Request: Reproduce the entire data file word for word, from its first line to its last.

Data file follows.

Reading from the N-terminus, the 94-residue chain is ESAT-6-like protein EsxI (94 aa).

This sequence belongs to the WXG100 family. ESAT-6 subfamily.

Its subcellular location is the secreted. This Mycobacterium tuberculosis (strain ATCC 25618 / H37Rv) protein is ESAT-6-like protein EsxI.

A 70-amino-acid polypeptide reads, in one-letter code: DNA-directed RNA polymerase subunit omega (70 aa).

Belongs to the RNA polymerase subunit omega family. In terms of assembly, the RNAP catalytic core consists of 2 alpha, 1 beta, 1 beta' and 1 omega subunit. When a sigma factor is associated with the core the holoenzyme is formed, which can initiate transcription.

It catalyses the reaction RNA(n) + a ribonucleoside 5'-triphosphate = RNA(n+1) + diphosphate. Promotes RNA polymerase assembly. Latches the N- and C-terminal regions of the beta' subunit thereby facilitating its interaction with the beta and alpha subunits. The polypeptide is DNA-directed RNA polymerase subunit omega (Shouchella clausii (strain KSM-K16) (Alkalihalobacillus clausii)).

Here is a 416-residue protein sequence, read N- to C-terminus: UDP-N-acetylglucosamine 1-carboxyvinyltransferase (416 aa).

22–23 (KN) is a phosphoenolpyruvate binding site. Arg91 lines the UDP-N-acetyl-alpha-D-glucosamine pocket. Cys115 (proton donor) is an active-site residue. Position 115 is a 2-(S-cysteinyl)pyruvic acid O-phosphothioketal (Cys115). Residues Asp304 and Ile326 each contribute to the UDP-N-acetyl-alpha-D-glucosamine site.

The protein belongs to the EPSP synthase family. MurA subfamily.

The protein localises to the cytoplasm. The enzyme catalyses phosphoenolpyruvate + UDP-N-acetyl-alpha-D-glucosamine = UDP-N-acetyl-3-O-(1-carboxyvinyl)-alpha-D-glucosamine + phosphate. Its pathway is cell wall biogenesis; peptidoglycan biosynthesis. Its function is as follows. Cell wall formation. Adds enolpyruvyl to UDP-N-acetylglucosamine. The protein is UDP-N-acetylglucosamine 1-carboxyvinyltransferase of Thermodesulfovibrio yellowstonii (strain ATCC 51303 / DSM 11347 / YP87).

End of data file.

Reading from the N-terminus, the 94-residue chain is ESAT-6-like protein EsxI (94 aa).

This sequence belongs to the WXG100 family. ESAT-6 subfamily.

Its subcellular location is the secreted. This Mycobacterium tuberculosis (strain ATCC 25618 / H37Rv) protein is ESAT-6-like protein EsxI.

A 70-amino-acid polypeptide reads, in one-letter code: DNA-directed RNA polymerase subunit omega (70 aa).

Belongs to the RNA polymerase subunit omega family. In terms of assembly, the RNAP catalytic core consists of 2 alpha, 1 beta, 1 beta' and 1 omega subunit. When a sigma factor is associated with the core the holoenzyme is formed, which can initiate transcription.

It catalyses the reaction RNA(n) + a ribonucleoside 5'-triphosphate = RNA(n+1) + diphosphate. Promotes RNA polymerase assembly. Latches the N- and C-terminal regions of the beta' subunit thereby facilitating its interaction with the beta and alpha subunits. The polypeptide is DNA-directed RNA polymerase subunit omega (Shouchella clausii (strain KSM-K16) (Alkalihalobacillus clausii)).

Here is a 416-residue protein sequence, read N- to C-terminus: UDP-N-acetylglucosamine 1-carboxyvinyltransferase (416 aa).

22–23 (KN) is a phosphoenolpyruvate binding site. Arg91 lines the UDP-N-acetyl-alpha-D-glucosamine pocket. Cys115 (proton donor) is an active-site residue. Position 115 is a 2-(S-cysteinyl)pyruvic acid O-phosphothioketal (Cys115). Residues Asp304 and Ile326 each contribute to the UDP-N-acetyl-alpha-D-glucosamine site.

The protein belongs to the EPSP synthase family. MurA subfamily.

The protein localises to the cytoplasm. The enzyme catalyses phosphoenolpyruvate + UDP-N-acetyl-alpha-D-glucosamine = UDP-N-acetyl-3-O-(1-carboxyvinyl)-alpha-D-glucosamine + phosphate. Its pathway is cell wall biogenesis; peptidoglycan biosynthesis. Its function is as follows. Cell wall formation. Adds enolpyruvyl to UDP-N-acetylglucosamine. The protein is UDP-N-acetylglucosamine 1-carboxyvinyltransferase of Thermodesulfovibrio yellowstonii (strain ATCC 51303 / DSM 11347 / YP87).